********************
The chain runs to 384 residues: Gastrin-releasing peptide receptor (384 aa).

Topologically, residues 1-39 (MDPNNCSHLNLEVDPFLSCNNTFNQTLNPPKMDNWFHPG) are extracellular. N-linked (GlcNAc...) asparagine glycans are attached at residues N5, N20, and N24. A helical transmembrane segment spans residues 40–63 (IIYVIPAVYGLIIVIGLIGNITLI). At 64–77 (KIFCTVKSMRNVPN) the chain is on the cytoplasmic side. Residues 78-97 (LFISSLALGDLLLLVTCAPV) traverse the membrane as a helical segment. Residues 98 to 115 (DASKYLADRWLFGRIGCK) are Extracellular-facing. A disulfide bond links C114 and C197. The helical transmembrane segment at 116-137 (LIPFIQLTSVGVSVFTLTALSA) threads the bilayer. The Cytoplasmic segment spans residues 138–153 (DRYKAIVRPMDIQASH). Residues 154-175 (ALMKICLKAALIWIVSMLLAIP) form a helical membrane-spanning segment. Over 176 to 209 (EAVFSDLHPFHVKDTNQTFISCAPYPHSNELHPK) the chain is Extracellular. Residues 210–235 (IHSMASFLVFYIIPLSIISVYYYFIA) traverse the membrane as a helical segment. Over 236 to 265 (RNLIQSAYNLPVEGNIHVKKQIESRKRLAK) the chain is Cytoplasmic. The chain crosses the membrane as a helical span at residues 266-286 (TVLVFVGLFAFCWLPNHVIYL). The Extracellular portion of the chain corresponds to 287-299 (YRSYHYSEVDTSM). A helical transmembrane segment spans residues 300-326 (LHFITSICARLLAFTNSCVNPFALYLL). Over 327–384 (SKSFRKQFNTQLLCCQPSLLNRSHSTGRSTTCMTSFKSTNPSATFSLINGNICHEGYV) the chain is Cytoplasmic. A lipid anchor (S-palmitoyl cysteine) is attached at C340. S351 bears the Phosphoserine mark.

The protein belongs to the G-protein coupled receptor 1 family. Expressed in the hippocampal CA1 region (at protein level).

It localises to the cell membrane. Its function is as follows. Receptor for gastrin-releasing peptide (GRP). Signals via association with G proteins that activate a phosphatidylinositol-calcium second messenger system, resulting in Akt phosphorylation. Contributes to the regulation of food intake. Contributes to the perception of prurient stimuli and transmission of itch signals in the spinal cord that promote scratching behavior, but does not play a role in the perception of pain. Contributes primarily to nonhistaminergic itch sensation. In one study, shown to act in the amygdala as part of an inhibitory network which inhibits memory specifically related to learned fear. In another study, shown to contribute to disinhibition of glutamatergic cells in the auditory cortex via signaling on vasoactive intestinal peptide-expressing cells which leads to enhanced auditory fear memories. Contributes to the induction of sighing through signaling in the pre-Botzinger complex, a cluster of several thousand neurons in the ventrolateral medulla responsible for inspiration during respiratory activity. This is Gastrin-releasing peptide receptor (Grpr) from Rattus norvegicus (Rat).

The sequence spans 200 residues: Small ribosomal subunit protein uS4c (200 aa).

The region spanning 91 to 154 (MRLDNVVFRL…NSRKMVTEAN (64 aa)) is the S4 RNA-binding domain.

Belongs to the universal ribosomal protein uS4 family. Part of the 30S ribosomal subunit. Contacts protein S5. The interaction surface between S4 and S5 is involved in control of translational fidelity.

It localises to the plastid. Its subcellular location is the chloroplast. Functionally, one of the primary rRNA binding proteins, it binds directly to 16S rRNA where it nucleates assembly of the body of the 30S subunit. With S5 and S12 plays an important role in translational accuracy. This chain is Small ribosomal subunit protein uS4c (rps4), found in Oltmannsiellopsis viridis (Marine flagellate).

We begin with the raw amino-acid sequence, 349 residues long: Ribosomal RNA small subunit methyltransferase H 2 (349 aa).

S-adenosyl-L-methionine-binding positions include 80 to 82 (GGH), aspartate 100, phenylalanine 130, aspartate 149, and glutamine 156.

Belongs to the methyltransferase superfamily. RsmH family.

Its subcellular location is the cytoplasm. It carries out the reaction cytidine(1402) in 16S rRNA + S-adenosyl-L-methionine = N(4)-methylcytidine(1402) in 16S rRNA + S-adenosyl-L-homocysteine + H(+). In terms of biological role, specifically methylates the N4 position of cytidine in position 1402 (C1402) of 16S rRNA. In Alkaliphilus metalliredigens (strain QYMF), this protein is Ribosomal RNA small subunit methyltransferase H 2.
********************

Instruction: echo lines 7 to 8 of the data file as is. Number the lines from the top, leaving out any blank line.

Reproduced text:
Belongs to the universal ribosomal protein uS4 family. Part of the 30S ribosomal subunit. Contacts protein S5. The interaction surface between S4 and S5 is involved in control of translational fidelity.

It localises to the plastid. Its subcellular location is the chloroplast. Functionally, one of the primary rRNA binding proteins, it binds directly to 16S rRNA where it nucleates assembly of the body of the 30S subunit. With S5 and S12 plays an important role in translational accuracy. This chain is Small ribosomal subunit protein uS4c (rps4), found in Oltmannsiellopsis viridis (Marine flagellate).